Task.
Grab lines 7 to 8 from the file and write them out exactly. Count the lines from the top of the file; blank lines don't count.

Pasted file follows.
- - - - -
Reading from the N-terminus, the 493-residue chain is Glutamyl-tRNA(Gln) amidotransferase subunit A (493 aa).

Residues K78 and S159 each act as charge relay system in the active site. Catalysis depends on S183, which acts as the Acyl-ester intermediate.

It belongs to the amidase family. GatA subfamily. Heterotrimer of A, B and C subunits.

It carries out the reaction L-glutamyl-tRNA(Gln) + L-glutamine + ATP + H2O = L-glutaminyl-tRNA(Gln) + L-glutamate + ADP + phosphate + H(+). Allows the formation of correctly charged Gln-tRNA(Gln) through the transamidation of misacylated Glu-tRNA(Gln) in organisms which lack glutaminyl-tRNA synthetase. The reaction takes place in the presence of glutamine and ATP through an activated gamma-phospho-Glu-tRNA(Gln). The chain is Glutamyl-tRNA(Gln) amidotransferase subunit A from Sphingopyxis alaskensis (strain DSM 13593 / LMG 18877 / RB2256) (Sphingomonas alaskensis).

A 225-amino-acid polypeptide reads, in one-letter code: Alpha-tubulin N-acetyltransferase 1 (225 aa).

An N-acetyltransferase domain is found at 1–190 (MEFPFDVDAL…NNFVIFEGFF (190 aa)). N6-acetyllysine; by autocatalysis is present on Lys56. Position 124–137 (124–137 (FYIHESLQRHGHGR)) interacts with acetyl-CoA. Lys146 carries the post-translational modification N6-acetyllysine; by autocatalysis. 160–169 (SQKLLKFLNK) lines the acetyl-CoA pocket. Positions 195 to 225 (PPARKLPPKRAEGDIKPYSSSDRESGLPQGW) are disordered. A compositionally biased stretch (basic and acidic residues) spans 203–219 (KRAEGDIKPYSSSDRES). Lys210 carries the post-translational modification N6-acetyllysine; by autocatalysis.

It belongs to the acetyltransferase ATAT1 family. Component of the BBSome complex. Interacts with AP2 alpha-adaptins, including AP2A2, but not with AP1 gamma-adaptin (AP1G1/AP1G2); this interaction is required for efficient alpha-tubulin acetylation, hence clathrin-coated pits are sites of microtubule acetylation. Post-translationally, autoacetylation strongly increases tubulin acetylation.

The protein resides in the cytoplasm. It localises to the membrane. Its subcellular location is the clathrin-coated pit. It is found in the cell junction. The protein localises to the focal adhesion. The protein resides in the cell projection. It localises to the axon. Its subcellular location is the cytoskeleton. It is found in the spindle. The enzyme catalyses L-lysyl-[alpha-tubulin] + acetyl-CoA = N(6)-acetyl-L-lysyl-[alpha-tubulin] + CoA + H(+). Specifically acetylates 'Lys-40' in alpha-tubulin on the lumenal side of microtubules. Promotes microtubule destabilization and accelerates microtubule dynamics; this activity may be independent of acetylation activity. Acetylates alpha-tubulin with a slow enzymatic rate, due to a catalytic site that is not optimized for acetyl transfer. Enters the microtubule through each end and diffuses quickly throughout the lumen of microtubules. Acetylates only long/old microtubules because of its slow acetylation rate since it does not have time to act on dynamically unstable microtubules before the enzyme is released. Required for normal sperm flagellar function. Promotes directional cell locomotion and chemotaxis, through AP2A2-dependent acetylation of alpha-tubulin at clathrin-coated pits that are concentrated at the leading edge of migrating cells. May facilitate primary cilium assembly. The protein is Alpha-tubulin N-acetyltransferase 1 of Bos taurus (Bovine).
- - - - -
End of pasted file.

It belongs to the acetyltransferase ATAT1 family. Component of the BBSome complex. Interacts with AP2 alpha-adaptins, including AP2A2, but not with AP1 gamma-adaptin (AP1G1/AP1G2); this interaction is required for efficient alpha-tubulin acetylation, hence clathrin-coated pits are sites of microtubule acetylation. Post-translationally, autoacetylation strongly increases tubulin acetylation.

The protein resides in the cytoplasm. It localises to the membrane. Its subcellular location is the clathrin-coated pit. It is found in the cell junction. The protein localises to the focal adhesion. The protein resides in the cell projection. It localises to the axon. Its subcellular location is the cytoskeleton. It is found in the spindle. The enzyme catalyses L-lysyl-[alpha-tubulin] + acetyl-CoA = N(6)-acetyl-L-lysyl-[alpha-tubulin] + CoA + H(+). Specifically acetylates 'Lys-40' in alpha-tubulin on the lumenal side of microtubules. Promotes microtubule destabilization and accelerates microtubule dynamics; this activity may be independent of acetylation activity. Acetylates alpha-tubulin with a slow enzymatic rate, due to a catalytic site that is not optimized for acetyl transfer. Enters the microtubule through each end and diffuses quickly throughout the lumen of microtubules. Acetylates only long/old microtubules because of its slow acetylation rate since it does not have time to act on dynamically unstable microtubules before the enzyme is released. Required for normal sperm flagellar function. Promotes directional cell locomotion and chemotaxis, through AP2A2-dependent acetylation of alpha-tubulin at clathrin-coated pits that are concentrated at the leading edge of migrating cells. May facilitate primary cilium assembly. The protein is Alpha-tubulin N-acetyltransferase 1 of Bos taurus (Bovine).